There was so much here I had no control over which put me deeply in touch with the spiritual side of what we were trying to accomplish and where I was in my own life spiritually.  For instance, we didn't have a firm start date so I started practicing and training in my garden. Every so often I would get ahold of Kar and ask if we were ready to start shooting and he would say, Not yet. Soon. Soon." and so, I would keep training. Nine months later I was working with my trainer and he broke my arm right before shooting. I was frustrated and sad. Now I was the one who wasn't ready. But Kar was there to say, "It's okay. We will do what we have to do. What you have to do is rest." The Dr. told me I had to rest for six months. Instead I waited two weeks and tried taking pain killers and wrapping my arms and some light training. Six months later everyone thinks it has healed and we are just starting shooting in China. Yuen Woo-ping has, everybody was there and after a week of rehearsals, the very first day of actual shooting I break my arm, in the same place, worse, in a scene where I was fighting six stuntmen. 

It was because I refused to stop training. I learned alot about myself that day. 

Was making THE GRANDMASTER a way of finally getting to make a true kung fu film? 

I was thrilled. Yes, yes. I grew up reading kung fu novels. And to be able to make this film with the dream team of Yuen Woo-ping and Kar means a lot to me.  I grew up with these stories. I think that because the grandmasters almost all moved to Hong Kong, this is why we have a such a rich history of action and martial arts movies and why it's been through so many stages. The talent and energy was there to support it and it's evolution. There was a time when kung fu cinema It seems people are less interested in that these days and I was excited when the project took this turn because I would get to see the way that Kar approached the fighting. It was glorious to make a project where we tried so hard to be faithful to the history and the spirit of kung fu and Chinese heritage. 

Do you feel like this is a part of the repatriating of kung fu cinema that has been going on? It seems a lot of people want to take it back to it's spiritual roots.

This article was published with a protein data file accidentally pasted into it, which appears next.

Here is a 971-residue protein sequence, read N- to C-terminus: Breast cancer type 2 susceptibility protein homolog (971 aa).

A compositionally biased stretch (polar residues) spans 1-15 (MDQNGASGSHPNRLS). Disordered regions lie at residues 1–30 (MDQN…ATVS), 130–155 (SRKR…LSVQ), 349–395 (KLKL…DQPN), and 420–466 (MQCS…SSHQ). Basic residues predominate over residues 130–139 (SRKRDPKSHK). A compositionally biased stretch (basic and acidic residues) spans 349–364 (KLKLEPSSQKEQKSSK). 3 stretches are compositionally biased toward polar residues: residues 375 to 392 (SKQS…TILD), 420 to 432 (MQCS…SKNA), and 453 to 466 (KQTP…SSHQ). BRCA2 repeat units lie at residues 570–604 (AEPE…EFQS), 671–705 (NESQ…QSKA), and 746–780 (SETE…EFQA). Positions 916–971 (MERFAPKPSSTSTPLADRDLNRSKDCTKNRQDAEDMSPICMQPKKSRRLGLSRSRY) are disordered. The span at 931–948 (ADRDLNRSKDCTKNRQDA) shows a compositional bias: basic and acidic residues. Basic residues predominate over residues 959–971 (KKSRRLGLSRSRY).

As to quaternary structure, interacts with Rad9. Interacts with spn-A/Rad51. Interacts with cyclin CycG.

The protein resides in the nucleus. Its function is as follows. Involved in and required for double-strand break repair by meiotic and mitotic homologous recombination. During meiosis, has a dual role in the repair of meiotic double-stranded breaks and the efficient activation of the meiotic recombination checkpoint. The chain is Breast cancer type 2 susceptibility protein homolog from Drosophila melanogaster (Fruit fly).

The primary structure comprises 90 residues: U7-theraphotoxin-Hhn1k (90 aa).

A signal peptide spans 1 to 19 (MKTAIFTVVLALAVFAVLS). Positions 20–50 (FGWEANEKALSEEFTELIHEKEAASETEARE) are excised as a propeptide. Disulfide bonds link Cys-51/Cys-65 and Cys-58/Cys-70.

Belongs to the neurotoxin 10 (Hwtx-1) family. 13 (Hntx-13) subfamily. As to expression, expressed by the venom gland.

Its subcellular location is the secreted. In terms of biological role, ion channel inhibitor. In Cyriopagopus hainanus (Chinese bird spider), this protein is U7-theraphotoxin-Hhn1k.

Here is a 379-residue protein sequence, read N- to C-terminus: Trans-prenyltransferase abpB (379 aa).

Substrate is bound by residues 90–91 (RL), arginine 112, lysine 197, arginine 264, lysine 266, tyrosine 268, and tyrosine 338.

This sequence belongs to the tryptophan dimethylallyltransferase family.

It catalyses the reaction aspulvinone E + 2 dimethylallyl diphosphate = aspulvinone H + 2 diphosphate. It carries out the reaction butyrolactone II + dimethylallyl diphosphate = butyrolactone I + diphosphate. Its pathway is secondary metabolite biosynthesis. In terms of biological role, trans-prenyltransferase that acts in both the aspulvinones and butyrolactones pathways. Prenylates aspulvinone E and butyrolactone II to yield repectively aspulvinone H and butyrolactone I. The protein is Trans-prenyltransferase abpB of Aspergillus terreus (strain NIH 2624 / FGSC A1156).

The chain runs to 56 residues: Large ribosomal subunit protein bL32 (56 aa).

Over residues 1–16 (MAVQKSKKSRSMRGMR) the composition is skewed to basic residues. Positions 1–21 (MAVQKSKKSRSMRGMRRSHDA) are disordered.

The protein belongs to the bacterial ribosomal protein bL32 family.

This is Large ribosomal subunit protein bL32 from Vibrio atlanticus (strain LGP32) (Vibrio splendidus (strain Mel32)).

Oh yes. There is not much real kung fu left, even in mainland China now.  There is plenty of martial arts sports and eye catching display but there are no more schools dedicated to the art of real Chinese combat. You can only learn now from individual masters and they are all dying. I don't even think it's Western influence our nation is just not dependent on it anymore except as a way of commerce. I wish that this could happen again. The ultimate goal of kung fu is the achieving of a peaceful mind and calmness and for me that has been such a great thing. 

What's next?

First I want to take a very long holiday. But when I was in  Korea with Ziyi Zhang who plays my wife in the film I saw some press pictures and approached Kar about doing an action comedy together. So I think we are trying to develop that for next year. I know that John Woo is shooting an epic 1950's story in Beijing right now. 

The Grandmaster expands wide in theaters across the U.S. today (Friday, August 30). Check local listings for locations and showtimes.

Screen Anarchy logo
Do you feel this content is inappropriate or infringes upon your rights? Click here to report it, or see our DMCA policy.
the grandmasterTony Leungwong kar-waiKar-Wai WongBrigitte LinTony Chiu Wai LeungFaye WongTakeshi KaneshiroComedyDramaRomanceRalph InceEnid HibbardSally O'NeilDonald ReedLilyan TashmanBob Sinclair

More about The Grand Master

More about Chungking Express

More about In The Mood For Love

More about Hardboiled

Around the Internet